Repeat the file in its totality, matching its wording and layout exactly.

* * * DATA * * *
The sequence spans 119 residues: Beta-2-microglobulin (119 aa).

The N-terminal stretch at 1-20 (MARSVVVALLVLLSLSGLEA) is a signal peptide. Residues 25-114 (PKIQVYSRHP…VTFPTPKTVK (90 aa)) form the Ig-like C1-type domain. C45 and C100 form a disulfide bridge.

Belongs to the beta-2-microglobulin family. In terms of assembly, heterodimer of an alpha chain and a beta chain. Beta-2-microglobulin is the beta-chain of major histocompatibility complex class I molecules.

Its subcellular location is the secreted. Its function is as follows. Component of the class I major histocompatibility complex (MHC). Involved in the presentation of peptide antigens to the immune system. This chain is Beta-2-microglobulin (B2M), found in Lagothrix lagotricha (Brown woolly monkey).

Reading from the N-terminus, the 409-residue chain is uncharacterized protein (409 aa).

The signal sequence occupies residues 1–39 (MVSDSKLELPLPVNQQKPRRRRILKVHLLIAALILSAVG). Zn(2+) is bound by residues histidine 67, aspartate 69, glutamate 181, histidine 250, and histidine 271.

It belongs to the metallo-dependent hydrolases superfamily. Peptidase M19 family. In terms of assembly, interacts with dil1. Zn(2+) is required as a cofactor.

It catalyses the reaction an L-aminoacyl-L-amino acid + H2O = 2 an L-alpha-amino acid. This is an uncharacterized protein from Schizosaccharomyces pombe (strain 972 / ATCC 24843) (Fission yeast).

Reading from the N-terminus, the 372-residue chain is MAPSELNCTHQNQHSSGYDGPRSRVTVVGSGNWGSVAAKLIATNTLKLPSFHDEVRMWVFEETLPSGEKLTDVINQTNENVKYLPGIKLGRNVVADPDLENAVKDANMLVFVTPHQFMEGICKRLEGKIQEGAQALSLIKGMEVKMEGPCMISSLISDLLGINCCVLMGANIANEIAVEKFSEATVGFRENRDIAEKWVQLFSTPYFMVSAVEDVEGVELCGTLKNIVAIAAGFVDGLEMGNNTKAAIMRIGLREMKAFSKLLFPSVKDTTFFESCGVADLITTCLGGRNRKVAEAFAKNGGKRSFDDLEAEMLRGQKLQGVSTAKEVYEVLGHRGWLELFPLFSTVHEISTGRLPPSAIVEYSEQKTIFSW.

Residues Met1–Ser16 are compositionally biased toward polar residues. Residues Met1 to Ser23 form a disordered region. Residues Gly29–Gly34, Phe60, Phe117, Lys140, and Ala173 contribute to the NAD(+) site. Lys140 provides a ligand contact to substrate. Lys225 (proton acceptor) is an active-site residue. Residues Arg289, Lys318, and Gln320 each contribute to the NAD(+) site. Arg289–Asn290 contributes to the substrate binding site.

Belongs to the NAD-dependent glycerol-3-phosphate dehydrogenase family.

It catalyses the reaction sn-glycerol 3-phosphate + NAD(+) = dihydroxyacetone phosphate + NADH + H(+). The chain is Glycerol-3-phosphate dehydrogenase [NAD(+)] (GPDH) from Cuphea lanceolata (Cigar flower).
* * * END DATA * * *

The sequence spans 119 residues: Beta-2-microglobulin (119 aa).

The N-terminal stretch at 1-20 (MARSVVVALLVLLSLSGLEA) is a signal peptide. Residues 25-114 (PKIQVYSRHP…VTFPTPKTVK (90 aa)) form the Ig-like C1-type domain. C45 and C100 form a disulfide bridge.

Belongs to the beta-2-microglobulin family. In terms of assembly, heterodimer of an alpha chain and a beta chain. Beta-2-microglobulin is the beta-chain of major histocompatibility complex class I molecules.

Its subcellular location is the secreted. Its function is as follows. Component of the class I major histocompatibility complex (MHC). Involved in the presentation of peptide antigens to the immune system. This chain is Beta-2-microglobulin (B2M), found in Lagothrix lagotricha (Brown woolly monkey).

Reading from the N-terminus, the 409-residue chain is uncharacterized protein (409 aa).

The signal sequence occupies residues 1–39 (MVSDSKLELPLPVNQQKPRRRRILKVHLLIAALILSAVG). Zn(2+) is bound by residues histidine 67, aspartate 69, glutamate 181, histidine 250, and histidine 271.

It belongs to the metallo-dependent hydrolases superfamily. Peptidase M19 family. In terms of assembly, interacts with dil1. Zn(2+) is required as a cofactor.

It catalyses the reaction an L-aminoacyl-L-amino acid + H2O = 2 an L-alpha-amino acid. This is an uncharacterized protein from Schizosaccharomyces pombe (strain 972 / ATCC 24843) (Fission yeast).

Reading from the N-terminus, the 372-residue chain is MAPSELNCTHQNQHSSGYDGPRSRVTVVGSGNWGSVAAKLIATNTLKLPSFHDEVRMWVFEETLPSGEKLTDVINQTNENVKYLPGIKLGRNVVADPDLENAVKDANMLVFVTPHQFMEGICKRLEGKIQEGAQALSLIKGMEVKMEGPCMISSLISDLLGINCCVLMGANIANEIAVEKFSEATVGFRENRDIAEKWVQLFSTPYFMVSAVEDVEGVELCGTLKNIVAIAAGFVDGLEMGNNTKAAIMRIGLREMKAFSKLLFPSVKDTTFFESCGVADLITTCLGGRNRKVAEAFAKNGGKRSFDDLEAEMLRGQKLQGVSTAKEVYEVLGHRGWLELFPLFSTVHEISTGRLPPSAIVEYSEQKTIFSW.

Residues Met1–Ser16 are compositionally biased toward polar residues. Residues Met1 to Ser23 form a disordered region. Residues Gly29–Gly34, Phe60, Phe117, Lys140, and Ala173 contribute to the NAD(+) site. Lys140 provides a ligand contact to substrate. Lys225 (proton acceptor) is an active-site residue. Residues Arg289, Lys318, and Gln320 each contribute to the NAD(+) site. Arg289–Asn290 contributes to the substrate binding site.

Belongs to the NAD-dependent glycerol-3-phosphate dehydrogenase family.

It catalyses the reaction sn-glycerol 3-phosphate + NAD(+) = dihydroxyacetone phosphate + NADH + H(+). The chain is Glycerol-3-phosphate dehydrogenase [NAD(+)] (GPDH) from Cuphea lanceolata (Cigar flower).